Skip to main content


Showing posts from October, 2011

Strong is good

In 1991, when India commenced her economic reform programme, there were really three players in the foreign exchange markets – the Reserve Bank of India, the State Bank of India and Indian Oil. Between them, they generated the bulk of supply and demand for US dollars and created the fundamentals of a foreign exchange market. Minor movements of the rupee – even by a few paisas – created news and alarm. However, things are very different today. Volatility has increased considerably and variances of 20% over a short period of a few months are not uncommon. Many economists believe that the rupee, despite its recent bear hammering, remains over-valued. Based on the Real Effective Exchange Rate Index, they argue it should trade at approximately 52 to the US dollar at the current juncture. The crux of their argument stems from the fact that India’s exporting community would become uncompetitive in the face of a strong currency. Healthy capital inflows have, in the past, kept the Balanc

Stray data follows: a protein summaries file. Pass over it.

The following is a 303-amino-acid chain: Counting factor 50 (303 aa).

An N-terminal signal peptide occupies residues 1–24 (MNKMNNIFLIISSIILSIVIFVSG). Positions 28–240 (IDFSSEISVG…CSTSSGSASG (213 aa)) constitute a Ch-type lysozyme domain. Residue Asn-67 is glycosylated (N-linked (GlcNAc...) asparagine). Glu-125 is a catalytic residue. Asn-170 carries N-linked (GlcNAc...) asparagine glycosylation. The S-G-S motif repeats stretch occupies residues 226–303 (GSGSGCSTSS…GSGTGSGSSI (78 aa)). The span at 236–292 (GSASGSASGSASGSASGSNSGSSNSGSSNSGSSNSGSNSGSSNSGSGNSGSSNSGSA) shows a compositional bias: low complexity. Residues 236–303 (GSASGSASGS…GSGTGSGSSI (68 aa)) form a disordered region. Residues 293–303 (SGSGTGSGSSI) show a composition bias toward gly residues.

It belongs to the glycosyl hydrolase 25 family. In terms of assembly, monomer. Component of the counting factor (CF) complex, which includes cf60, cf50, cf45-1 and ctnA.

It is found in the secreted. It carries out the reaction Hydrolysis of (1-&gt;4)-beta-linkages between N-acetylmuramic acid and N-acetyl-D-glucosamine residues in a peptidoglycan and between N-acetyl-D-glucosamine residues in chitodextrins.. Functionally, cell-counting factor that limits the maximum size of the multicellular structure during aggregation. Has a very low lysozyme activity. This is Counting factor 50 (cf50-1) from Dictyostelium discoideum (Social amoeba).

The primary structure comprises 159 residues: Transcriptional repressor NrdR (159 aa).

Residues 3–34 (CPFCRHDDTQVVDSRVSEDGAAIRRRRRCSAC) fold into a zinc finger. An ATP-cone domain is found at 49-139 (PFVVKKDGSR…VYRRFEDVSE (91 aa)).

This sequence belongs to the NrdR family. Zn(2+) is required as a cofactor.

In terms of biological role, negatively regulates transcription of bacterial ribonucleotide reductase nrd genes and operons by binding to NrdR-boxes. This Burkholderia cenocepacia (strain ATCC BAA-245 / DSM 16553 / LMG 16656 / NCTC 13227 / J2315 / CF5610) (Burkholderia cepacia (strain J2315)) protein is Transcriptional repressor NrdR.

In the ninth circle of hell

On Sunday, the 25th September, Pakistan’s Army Chief, General Ashfaq Parvez Kayani, summoned his core commanders for a special meeting, allegedly to discuss the security situation. This is an unusual move as meetings of core commanders are typically scheduled with a prescribed agenda. Pakistan is understandably concerned that in the wake of Admiral Mike Mullen’s comments, America may well intensify drone attacks on Pakistani soil or even worse, send in ground troops. Admiral Mullen, Chairman of the Joint Chiefs of Staff of the United States Armed Forces, in a speech to the Carnegie Endowment for Internal Peace, revealed that Pakistan’s Inter Services Intelligence (ISI) Agency had strong ties with the Haqqani militant organisation and effectively supported terror attacks on American targets in Afghanistan. Admiral Mullen’s comments are the most recent indicator of Washington’s toughening stance against Pakistan. Previously, similar sentiments were echoed by US Defence Secretary Le